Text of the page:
Ben Uffendell: Time to sell New Zealand to burger chain

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Prime Minister John Key (r) and Labour Leader David Cunliffe go head to head at the TVNZ leader's debate.
Prime Minister John Key (r) and Labour Leader David Cunliffe go head to head at the TVNZ leader's debate.

Nation, I'm bored. And not just because I watched this week's leaders' debate, but mainly for that reason.

One month ago, our country's largest provider of phones and internets changed its name from Telecom to Spark, a rebranding that would, with one ingenious stroke, erase all memories of previous horrible experiences with the company.

Unfortunately, most New Zealanders have yet to have such a stroke. But in any case, the old name never really suited it anyway; it made it sound like it was a telecommunications company, and if there's one thing Telecom was never very good at, it was telecommunications.

As I watched Thursday night's debate between a relaxed blue tie and a concerned red tie, I couldn't help but feel our country needed a similar rebranding.

How you perceive this election really depends on your political allegiance.

If you're a big National supporter, you've got nothing to worry about, and subsequently nothing to invest in.

If you hate National, there's a high chance you think this is the most important election of our generation, that this is the most right-wing government in New Zealand history, and there's a vague chance your house is bugged.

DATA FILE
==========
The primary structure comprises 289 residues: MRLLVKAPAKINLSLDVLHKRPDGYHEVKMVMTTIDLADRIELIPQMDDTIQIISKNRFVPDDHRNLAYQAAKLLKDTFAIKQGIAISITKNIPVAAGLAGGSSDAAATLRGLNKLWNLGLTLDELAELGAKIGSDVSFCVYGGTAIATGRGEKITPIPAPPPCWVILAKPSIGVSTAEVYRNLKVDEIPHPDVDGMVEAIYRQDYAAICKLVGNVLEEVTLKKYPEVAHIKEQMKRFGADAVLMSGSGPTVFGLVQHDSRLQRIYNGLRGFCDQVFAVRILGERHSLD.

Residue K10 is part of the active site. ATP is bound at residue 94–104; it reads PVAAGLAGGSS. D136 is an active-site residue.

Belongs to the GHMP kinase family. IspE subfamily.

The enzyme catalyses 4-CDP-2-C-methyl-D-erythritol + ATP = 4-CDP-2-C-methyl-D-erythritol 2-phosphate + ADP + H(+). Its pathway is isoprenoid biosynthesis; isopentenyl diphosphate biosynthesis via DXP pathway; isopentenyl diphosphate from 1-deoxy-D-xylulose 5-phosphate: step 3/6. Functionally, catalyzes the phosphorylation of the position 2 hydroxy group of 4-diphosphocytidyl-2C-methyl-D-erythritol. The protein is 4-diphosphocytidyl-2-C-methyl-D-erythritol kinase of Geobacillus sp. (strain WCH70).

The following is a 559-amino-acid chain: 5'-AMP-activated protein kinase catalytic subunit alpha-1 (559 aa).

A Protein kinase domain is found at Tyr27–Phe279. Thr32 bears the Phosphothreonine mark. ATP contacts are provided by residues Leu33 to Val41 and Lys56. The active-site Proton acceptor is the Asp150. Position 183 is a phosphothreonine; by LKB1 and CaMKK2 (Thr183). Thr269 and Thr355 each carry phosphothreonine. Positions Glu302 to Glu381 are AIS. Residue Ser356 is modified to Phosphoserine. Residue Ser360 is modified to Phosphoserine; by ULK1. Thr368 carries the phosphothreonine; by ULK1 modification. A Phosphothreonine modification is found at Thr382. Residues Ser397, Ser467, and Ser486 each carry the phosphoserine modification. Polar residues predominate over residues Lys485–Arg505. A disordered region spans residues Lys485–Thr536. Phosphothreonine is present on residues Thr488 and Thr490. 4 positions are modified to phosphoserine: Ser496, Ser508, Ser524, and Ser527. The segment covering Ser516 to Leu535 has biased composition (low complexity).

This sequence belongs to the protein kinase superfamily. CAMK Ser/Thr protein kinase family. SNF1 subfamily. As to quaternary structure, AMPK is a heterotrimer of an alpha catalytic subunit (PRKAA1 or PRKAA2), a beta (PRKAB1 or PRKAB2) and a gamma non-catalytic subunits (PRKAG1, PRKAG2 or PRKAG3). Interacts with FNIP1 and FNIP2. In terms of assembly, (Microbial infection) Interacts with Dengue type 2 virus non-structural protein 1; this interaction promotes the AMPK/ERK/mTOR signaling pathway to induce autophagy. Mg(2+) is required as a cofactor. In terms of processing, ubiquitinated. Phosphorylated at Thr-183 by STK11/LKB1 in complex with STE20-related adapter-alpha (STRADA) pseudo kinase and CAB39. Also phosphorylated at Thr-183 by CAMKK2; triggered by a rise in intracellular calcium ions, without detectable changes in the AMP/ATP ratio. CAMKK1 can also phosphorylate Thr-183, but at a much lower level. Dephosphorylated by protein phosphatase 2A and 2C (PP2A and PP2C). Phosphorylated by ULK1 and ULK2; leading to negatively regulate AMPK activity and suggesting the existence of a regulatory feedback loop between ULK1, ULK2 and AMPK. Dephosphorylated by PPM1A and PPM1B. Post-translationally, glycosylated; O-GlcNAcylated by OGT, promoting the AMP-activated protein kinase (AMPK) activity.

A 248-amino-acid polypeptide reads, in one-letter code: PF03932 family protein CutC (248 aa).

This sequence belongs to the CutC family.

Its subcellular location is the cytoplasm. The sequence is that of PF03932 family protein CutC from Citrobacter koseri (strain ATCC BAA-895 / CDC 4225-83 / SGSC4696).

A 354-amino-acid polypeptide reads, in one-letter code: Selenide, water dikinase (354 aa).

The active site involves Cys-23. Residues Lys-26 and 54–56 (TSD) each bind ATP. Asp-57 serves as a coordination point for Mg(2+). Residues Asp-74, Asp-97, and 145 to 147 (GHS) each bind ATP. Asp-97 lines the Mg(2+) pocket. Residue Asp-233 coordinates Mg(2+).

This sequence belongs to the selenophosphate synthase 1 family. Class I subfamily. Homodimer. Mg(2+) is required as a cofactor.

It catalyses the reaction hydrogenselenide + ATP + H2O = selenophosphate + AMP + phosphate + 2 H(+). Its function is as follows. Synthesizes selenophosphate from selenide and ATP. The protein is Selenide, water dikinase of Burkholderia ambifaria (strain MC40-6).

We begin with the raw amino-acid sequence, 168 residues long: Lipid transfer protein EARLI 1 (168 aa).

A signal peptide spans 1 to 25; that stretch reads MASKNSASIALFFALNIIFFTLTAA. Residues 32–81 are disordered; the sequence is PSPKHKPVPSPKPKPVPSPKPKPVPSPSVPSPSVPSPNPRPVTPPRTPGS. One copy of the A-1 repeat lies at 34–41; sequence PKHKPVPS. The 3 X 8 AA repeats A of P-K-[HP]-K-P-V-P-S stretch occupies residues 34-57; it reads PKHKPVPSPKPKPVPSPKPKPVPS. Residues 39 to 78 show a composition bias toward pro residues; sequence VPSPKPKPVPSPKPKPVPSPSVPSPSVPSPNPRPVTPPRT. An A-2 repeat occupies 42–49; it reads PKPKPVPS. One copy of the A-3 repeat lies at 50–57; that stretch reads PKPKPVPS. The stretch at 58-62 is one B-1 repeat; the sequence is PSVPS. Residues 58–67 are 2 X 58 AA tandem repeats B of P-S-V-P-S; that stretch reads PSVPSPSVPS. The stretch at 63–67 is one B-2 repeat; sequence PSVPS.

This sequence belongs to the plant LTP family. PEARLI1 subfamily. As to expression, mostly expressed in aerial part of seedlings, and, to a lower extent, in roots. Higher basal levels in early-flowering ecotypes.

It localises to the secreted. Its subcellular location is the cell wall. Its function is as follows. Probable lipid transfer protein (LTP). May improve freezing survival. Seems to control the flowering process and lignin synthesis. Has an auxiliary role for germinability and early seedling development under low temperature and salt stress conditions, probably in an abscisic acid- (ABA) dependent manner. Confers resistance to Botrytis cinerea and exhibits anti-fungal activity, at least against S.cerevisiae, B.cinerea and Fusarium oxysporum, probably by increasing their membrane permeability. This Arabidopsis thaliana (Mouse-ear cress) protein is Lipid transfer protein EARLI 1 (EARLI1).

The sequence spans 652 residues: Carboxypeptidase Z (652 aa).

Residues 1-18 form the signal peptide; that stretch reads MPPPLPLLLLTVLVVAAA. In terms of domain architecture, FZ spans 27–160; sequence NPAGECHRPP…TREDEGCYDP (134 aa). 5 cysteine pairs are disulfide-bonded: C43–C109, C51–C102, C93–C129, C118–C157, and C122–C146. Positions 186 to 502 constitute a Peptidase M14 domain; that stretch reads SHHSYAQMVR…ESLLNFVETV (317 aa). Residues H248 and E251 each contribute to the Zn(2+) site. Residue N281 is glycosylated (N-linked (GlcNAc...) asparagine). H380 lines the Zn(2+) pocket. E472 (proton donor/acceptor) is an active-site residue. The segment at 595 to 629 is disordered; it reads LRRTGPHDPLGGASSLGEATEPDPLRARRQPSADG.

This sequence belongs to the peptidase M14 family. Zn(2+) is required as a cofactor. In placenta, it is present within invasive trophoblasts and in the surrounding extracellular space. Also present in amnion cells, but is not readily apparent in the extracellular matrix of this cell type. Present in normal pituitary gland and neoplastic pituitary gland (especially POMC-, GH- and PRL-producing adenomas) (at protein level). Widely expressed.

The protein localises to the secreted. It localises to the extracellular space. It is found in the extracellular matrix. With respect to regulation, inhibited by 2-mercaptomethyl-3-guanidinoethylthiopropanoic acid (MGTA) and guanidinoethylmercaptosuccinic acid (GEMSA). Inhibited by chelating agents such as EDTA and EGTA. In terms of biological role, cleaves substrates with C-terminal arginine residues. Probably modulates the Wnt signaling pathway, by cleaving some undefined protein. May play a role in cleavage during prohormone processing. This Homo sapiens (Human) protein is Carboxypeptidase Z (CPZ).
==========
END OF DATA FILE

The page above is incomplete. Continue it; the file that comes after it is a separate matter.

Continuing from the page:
I envy you in your fantasy world, Martyn Bradbury, because if you're absolutely anyone else, it's boring.

And it's not just boring because it isn't truly competitive; it's boring because the issues I heard discussed on Thursday night were the same four or five issues I've heard discussed for the entirety of my life, and the changes being proposed in those areas - while significant in the context of the status quo - are actually very minor in the scale of possible change. Sometimes I just wish John Key would come out and say: "We're selling it. We're selling it all. Everything. To Burger King."

Sure, it might not be a good idea, but at least something would happen, and not just slowly through the cruel and gradual process of macroeconomics; but rather suddenly, violently and with visible consequence to those who aren't poor.

If we want our young people engaged in politics, the least we can do is force it on them against their will by doing something so outrageous they have to react.

Perhaps I just wish our elections were more ambitious, less safe, bold, with no pale pastels.

There was a time when we had the courage and lack of foresight to completely overhaul our social and economic structures.

Whatever happened to that? We once had a Prime Minister who called an election while drunk. How have we fallen so far since then?

If it takes six years to balance a budget, and another six years to build some houses, then I'll be long dead before anything exciting or significant happens.

And if National or Labour don't want to commit to actually changing anything, they could at least make us look interesting. Rebrand.

Get rid of the kiwi and replace it with a tiger or something. When we look at ourselves, do we really see a bird that can't fly? Actually, maybe.

Or how about replacing the national anthem with something that has a smooth, hip-hop beat?

No one listens to the old one in their spare time, and half of it I don't even understand what the words mean.

Hell, I don't understand the Maori version, either.

- Herald on Sunday

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